The project’s dataset required combing through records for thousands of individuals, resulting in the students’ research skillset developing in numerous ways. Patient privacy was the highest priority, so the data had to be kept completely onsite. The students also benefitted from resources and partnerships within Alta Bates Summit, particularly with the lead researcher in the Research, Development and Dissemination (RD&D) division. “Social workers can’t do this work alone,” explains Schrider. “We need to understand the power of data to be able to advocate for programs and evaluation. We need these partners to cultivate methodologies that are grounded in good and correct data.”
Breakstone, Clark, Lam and Yung’s findings were remarkable. Working with the thesis, “In order to provide appropriate care and reduce expensive and ineffective use of the hospital, we must first understand the demographics and needs of this population,” they surmised that two distinct patient groups were representing the “greatest burden” in terms of resources to Alta Bates Summit — the “high utilizers,” defined as patients with 10 or more ED visits within a 12-month period, and the “super utilizers,” who had 10 or more ED visits as well as five or more inpatient admissions within 12 months.
The student team learned that the super utilizers represented just five percent of the patient population but an astonishing 69 percent of the cost. During the timeframe, the high and super utilizers collectively accrued costs of more than $11 million.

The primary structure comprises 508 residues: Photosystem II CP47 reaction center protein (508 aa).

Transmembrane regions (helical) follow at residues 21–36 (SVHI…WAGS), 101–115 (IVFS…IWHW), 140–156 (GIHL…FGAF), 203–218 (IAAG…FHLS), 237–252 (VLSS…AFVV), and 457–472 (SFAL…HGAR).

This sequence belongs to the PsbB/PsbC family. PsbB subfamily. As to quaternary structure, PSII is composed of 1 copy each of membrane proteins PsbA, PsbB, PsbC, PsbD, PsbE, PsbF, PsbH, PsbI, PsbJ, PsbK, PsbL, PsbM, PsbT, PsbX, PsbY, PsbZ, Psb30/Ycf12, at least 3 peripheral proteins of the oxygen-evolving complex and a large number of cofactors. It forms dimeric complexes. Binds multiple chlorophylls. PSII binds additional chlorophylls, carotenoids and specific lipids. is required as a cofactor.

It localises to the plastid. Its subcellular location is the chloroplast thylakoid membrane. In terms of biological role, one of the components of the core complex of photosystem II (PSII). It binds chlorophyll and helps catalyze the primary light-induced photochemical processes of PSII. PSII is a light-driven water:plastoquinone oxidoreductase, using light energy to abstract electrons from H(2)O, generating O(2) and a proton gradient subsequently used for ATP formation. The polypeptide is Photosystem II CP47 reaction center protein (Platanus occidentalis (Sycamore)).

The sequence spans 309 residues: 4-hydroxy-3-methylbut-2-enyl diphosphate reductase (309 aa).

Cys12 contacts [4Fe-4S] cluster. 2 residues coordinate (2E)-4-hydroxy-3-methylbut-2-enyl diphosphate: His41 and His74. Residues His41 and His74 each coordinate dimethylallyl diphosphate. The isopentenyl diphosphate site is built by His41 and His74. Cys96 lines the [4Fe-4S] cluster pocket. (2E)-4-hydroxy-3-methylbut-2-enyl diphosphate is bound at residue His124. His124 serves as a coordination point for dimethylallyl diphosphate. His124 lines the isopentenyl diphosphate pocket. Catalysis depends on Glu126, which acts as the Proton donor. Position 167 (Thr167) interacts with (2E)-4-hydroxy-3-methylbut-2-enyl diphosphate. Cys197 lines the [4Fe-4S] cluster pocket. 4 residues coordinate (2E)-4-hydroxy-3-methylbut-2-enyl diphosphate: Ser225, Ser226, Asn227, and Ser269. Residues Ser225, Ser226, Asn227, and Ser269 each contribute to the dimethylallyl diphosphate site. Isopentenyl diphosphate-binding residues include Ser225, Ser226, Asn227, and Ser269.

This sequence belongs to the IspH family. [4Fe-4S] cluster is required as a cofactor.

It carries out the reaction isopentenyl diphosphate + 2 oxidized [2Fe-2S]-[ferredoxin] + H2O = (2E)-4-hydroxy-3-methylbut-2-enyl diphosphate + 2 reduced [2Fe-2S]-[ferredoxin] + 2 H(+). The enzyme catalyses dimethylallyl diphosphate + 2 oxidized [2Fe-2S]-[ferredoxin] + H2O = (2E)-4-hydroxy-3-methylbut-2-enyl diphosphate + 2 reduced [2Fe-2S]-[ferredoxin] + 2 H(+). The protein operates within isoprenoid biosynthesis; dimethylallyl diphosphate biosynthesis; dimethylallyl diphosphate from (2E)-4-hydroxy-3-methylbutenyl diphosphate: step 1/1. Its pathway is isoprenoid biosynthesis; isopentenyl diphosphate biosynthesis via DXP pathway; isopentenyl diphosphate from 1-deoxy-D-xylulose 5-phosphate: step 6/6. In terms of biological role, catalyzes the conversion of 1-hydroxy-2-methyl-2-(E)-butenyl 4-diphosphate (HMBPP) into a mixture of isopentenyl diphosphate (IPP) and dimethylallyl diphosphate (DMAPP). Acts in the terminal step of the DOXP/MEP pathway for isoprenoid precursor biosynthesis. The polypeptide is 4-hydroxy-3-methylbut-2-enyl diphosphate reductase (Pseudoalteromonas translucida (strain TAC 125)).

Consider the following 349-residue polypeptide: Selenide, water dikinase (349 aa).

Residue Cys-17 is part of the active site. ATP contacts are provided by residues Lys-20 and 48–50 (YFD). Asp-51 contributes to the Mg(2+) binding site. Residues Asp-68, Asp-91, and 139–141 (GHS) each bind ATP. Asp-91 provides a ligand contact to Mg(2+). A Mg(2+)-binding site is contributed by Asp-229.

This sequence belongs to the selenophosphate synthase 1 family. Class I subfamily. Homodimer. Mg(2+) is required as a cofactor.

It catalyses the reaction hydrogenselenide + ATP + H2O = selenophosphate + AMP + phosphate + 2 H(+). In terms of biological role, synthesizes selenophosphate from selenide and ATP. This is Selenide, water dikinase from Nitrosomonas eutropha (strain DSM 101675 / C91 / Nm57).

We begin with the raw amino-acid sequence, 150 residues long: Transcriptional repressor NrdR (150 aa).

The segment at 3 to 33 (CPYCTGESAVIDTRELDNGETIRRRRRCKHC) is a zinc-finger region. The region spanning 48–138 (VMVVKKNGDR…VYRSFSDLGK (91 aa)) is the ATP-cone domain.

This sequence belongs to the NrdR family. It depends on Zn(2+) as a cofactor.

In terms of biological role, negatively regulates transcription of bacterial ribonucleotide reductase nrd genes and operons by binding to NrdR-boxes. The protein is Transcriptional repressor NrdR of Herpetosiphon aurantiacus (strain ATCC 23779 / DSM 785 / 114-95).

Observing that “individuals in this patient population often face multiple complex social challenges, ranging from mental illness, joblessness, homelessness, substance abuse, early-life traumas, social isolation to poverty and unstable or chaotic living conditions,” the students’ recommendations included exceptional interdisciplinary coordination within the hospital, stronger coordination with community partners, the creation of a centralized housing registry that prioritizes these patient populations, enhanced cultural competency to better serve patient needs and a focus on reuniting patients with their families.
In recognition of Breakstone, Clark, Lam and Yung’s dedicated efforts and hard work in collecting and analyzing the data, the School of Social Welfare selected their final paper, “High Utilizers and Super Utilizers at Alta Bates Summit Medical Center: Who are they and how can they be supported?” for the Excellence in Social Work Research Award last spring.
The effects of their research also continue to resound at their field placement site. Schrider says that while Alta Bates Summit’s RD&D is in the process of validating the data, the findings are informing and influencing strategic thinking. For example, the medical center is currently partnering with Housing First and community agencies to help focus on these patient groups.
“What does it mean?” asks Schrider. “It means we need to be deploying resources, strategy and targeted interventions. We need to segment that population and say, ‘This is not just an assembly line of people.’ We can’t do the same thing for everyone. We need to consider some are much more complex patients, and ask, ‘How do we wrap around them? How do we have better partnerships with the community? How do we do handoffs? How do we have a shared-care plan?’”
One significant result of the learnings, Schrider notes, is that Alta Bates Summit pioneered cross-hospital Emergency Department Information Exchange software in March for sharing data with other area hospital EDs.
The Berkeley Social Welfare graduate and longtime field instructor adds, “I am very committed, particularly in this historic moment, for social workers to be savvy about delivering trauma- informed care across settings.”
For Schrider, the dataset encompassing the long-term patterns of some of the most difficult challenges of vulnerable patients was another important way “to connect” the MSW interns she supervises to the profession’s “mission and vision.”
“It’s the why of the work,” she says.